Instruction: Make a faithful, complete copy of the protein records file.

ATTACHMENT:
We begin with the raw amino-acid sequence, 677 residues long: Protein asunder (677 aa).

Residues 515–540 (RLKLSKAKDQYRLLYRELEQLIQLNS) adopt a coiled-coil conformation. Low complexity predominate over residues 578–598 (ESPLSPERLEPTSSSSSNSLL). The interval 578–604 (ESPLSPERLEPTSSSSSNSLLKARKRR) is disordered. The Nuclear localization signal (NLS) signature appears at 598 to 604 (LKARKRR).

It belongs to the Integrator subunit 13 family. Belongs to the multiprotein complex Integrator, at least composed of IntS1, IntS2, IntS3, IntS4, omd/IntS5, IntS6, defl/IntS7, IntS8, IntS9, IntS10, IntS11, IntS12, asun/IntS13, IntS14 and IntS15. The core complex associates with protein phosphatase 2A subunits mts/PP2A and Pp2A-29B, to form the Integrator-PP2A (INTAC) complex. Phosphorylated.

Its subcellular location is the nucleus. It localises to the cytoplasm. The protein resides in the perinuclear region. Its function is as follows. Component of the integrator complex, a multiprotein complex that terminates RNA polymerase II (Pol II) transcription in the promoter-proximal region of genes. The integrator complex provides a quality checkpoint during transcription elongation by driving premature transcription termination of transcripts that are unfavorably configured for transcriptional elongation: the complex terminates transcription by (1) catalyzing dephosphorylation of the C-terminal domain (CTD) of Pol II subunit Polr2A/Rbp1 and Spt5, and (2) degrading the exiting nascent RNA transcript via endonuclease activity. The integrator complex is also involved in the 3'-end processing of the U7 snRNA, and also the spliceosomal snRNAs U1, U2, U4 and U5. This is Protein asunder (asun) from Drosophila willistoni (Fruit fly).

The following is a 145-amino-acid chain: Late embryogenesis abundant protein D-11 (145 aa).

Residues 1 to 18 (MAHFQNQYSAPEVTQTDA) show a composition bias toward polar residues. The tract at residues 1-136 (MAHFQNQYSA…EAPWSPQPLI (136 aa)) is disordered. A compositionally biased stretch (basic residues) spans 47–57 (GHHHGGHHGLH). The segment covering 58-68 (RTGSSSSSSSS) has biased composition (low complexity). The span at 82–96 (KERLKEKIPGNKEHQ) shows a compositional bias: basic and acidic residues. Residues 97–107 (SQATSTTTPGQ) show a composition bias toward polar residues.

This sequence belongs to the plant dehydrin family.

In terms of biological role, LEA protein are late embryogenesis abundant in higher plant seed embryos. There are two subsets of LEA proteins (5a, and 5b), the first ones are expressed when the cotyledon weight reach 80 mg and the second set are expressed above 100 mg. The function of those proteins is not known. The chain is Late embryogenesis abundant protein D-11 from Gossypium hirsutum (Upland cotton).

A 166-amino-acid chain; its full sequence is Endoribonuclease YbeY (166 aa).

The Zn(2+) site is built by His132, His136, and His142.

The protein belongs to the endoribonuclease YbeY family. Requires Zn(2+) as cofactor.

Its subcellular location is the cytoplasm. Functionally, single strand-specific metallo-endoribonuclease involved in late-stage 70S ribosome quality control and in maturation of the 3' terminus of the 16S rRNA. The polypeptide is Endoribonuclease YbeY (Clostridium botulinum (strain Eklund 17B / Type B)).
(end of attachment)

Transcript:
We begin with the raw amino-acid sequence, 677 residues long: Protein asunder (677 aa).

Residues 515–540 (RLKLSKAKDQYRLLYRELEQLIQLNS) adopt a coiled-coil conformation. Low complexity predominate over residues 578–598 (ESPLSPERLEPTSSSSSNSLL). The interval 578–604 (ESPLSPERLEPTSSSSSNSLLKARKRR) is disordered. The Nuclear localization signal (NLS) signature appears at 598 to 604 (LKARKRR).

It belongs to the Integrator subunit 13 family. Belongs to the multiprotein complex Integrator, at least composed of IntS1, IntS2, IntS3, IntS4, omd/IntS5, IntS6, defl/IntS7, IntS8, IntS9, IntS10, IntS11, IntS12, asun/IntS13, IntS14 and IntS15. The core complex associates with protein phosphatase 2A subunits mts/PP2A and Pp2A-29B, to form the Integrator-PP2A (INTAC) complex. Phosphorylated.

Its subcellular location is the nucleus. It localises to the cytoplasm. The protein resides in the perinuclear region. Its function is as follows. Component of the integrator complex, a multiprotein complex that terminates RNA polymerase II (Pol II) transcription in the promoter-proximal region of genes. The integrator complex provides a quality checkpoint during transcription elongation by driving premature transcription termination of transcripts that are unfavorably configured for transcriptional elongation: the complex terminates transcription by (1) catalyzing dephosphorylation of the C-terminal domain (CTD) of Pol II subunit Polr2A/Rbp1 and Spt5, and (2) degrading the exiting nascent RNA transcript via endonuclease activity. The integrator complex is also involved in the 3'-end processing of the U7 snRNA, and also the spliceosomal snRNAs U1, U2, U4 and U5. This is Protein asunder (asun) from Drosophila willistoni (Fruit fly).

The following is a 145-amino-acid chain: Late embryogenesis abundant protein D-11 (145 aa).

Residues 1 to 18 (MAHFQNQYSAPEVTQTDA) show a composition bias toward polar residues. The tract at residues 1-136 (MAHFQNQYSA…EAPWSPQPLI (136 aa)) is disordered. A compositionally biased stretch (basic residues) spans 47–57 (GHHHGGHHGLH). The segment covering 58-68 (RTGSSSSSSSS) has biased composition (low complexity). The span at 82–96 (KERLKEKIPGNKEHQ) shows a compositional bias: basic and acidic residues. Residues 97–107 (SQATSTTTPGQ) show a composition bias toward polar residues.

This sequence belongs to the plant dehydrin family.

In terms of biological role, LEA protein are late embryogenesis abundant in higher plant seed embryos. There are two subsets of LEA proteins (5a, and 5b), the first ones are expressed when the cotyledon weight reach 80 mg and the second set are expressed above 100 mg. The function of those proteins is not known. The chain is Late embryogenesis abundant protein D-11 from Gossypium hirsutum (Upland cotton).

A 166-amino-acid chain; its full sequence is Endoribonuclease YbeY (166 aa).

The Zn(2+) site is built by His132, His136, and His142.

The protein belongs to the endoribonuclease YbeY family. Requires Zn(2+) as cofactor.

Its subcellular location is the cytoplasm. Functionally, single strand-specific metallo-endoribonuclease involved in late-stage 70S ribosome quality control and in maturation of the 3' terminus of the 16S rRNA. The polypeptide is Endoribonuclease YbeY (Clostridium botulinum (strain Eklund 17B / Type B)).